kitten has trouble going to litterbox " warning gross details "

Discussion in 'Other Pets & Livestock' started by floridachickhatcher, Jun 12, 2011.

  1. floridachickhatcher

    floridachickhatcher Chillin' With My Peeps

    576
    2
    131
    May 22, 2011
    Hollister,FL
    i have a going on 8wk male kitten and i noticed his butt is sticking out and he went on my carpet today and i looked at his butt again and his butt is just spread wide apart and its alittle bloody and his poop always sticks to his butt and i have dipped him down in warm water to make it come off since he doesnt like it when i wipe it off i think he either still has a bad case of worms or what i dont know! so im going to give him the wormer treatment a few days early i was suppose to start the kittens on it again this Friday but his brothers butt looks nothing like his can anyone think of what i can give him to help him have a easy movement? cause im scared it will start cramping him up and he will get sick and right now it looks like he needs to go to the litterbox i can smell him cause it looks like the poop is in his butt canal i mean thats not normal i would think
     
    Last edited: Jun 12, 2011
  2. MetalSmitten

    MetalSmitten Chillin' With My Peeps

    575
    8
    131
    Apr 11, 2010
    bloomington, indiana
    sounds like a prolapse, not worms. please please please take him to a vet.
     
  3. ChickGirl6

    ChickGirl6 Chillin' With My Peeps

    242
    1
    111
    Mar 7, 2010
    EchoingAcres, MN
    Try feeding him some butter and putting some veg oil on his food that should help keep things moving and soften things up.
     
  4. GoldenSparrow

    GoldenSparrow Chillin' With My Peeps

    1,584
    21
    163
    Mar 11, 2011
    If I were you, ,I would call a vet and just ask them what it could be and what to do.

    your vet should be happy to help. you may not even have to bring them in. but it sounds like a bad case of worms.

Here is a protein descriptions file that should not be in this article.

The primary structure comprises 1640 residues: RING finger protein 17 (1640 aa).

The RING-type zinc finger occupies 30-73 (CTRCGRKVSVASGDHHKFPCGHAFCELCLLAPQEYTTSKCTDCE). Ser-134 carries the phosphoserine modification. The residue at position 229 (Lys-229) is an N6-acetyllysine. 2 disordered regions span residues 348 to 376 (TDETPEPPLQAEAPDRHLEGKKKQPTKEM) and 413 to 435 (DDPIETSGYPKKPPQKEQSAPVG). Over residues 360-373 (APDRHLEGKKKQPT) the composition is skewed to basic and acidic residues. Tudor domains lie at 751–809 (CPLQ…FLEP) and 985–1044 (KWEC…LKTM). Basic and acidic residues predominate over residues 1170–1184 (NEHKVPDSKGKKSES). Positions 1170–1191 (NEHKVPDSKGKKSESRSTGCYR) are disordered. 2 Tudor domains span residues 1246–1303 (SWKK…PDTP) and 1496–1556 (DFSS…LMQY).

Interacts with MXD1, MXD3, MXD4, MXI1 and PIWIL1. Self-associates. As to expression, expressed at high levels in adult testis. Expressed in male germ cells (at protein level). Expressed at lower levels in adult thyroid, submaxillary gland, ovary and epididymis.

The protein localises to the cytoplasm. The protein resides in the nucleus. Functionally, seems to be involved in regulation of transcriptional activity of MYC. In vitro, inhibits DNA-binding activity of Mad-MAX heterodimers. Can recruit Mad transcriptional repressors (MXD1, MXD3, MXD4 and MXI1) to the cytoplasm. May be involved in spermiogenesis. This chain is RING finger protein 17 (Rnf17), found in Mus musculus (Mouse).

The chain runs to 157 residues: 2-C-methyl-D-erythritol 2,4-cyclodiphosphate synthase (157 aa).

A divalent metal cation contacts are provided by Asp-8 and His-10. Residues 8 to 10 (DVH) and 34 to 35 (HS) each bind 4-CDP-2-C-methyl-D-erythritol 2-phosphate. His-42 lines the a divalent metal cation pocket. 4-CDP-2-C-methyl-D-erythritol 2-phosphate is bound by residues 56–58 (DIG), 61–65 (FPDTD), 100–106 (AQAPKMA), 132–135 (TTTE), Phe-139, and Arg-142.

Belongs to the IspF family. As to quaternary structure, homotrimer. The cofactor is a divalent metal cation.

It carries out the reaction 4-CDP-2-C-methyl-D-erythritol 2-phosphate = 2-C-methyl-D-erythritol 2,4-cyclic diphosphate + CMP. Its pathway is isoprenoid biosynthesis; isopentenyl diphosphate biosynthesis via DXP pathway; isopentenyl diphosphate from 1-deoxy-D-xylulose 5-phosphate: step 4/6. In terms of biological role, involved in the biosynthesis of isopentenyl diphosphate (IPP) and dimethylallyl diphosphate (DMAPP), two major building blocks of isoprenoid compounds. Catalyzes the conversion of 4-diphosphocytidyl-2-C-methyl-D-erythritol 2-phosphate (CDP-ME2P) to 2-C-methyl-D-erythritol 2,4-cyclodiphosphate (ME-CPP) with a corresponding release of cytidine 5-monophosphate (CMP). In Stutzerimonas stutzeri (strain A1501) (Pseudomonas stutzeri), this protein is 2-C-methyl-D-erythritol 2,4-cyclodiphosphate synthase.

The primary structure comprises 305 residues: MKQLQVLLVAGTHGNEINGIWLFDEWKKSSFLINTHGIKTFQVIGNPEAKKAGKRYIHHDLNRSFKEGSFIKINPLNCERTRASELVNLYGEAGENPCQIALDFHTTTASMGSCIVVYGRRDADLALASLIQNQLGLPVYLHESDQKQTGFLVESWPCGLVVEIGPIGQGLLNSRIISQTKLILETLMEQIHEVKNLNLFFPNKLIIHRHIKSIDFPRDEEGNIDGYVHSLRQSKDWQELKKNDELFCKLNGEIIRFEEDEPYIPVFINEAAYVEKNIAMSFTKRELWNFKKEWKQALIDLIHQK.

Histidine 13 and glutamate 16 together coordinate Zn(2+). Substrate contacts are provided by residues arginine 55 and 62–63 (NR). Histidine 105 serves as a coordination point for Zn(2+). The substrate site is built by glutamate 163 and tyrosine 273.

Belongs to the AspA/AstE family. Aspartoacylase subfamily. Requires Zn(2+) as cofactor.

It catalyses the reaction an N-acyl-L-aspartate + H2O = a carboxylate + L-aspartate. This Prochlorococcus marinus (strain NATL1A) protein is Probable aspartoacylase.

please let me know what it is if you ask the vet. [​IMG]
     
  5. floridachickhatcher

    floridachickhatcher Chillin' With My Peeps

    576
    2
    131
    May 22, 2011
    Hollister,FL
    Quote:what is prolapse?
     
  6. Chickengal505

    Chickengal505 Chillin' With My Peeps

    Jan 4, 2010
    Bolivia N.C
    Quote:what is prolapse?

    Rectal prolapse is an uncommon condition where rectal tissue protrudes through the picky opening. It appears as a tubular piece of tissue attached to the anus. The rectum is the part of the large intestine that ends just inside the anus. Rectal prolapse typically occurs in puppies and kittens under 6 months of age. The cause of the prolapse is usually not ever determined, but many veterinarians feel that gastrointestinal parasites are an underlying cause. The affected animal typically strains and strains and eventually, part of the rectum is pushed out the anus.

    Older animals can also develop rectal prolapse. In these situations, the underlying irritation causing the straining and eventual prolapse is often associated with injury to the rectal lining or rectal tumors.

    Section: Overview

    Rectal prolapse is an uncommon condition where rectal tissue protrudes through the picky opening. It appears as a tubular piece of tissue attached to the anus. The rectum is the part of the large intestine that ends just inside the anus. Rectal prolapse typically occurs in puppies and kittens under 6 months of age. The cause of the prolapse is usually not ever determined, but many veterinarians feel that gastrointestinal parasites are an underlying cause. The affected animal typically strains and strains and eventually, part of the rectum is pushed out the anus.

    Older animals can also develop rectal prolapse. In these situations, the underlying irritation causing the straining and eventual prolapse is often associated with injury to the rectal lining or rectal tumors.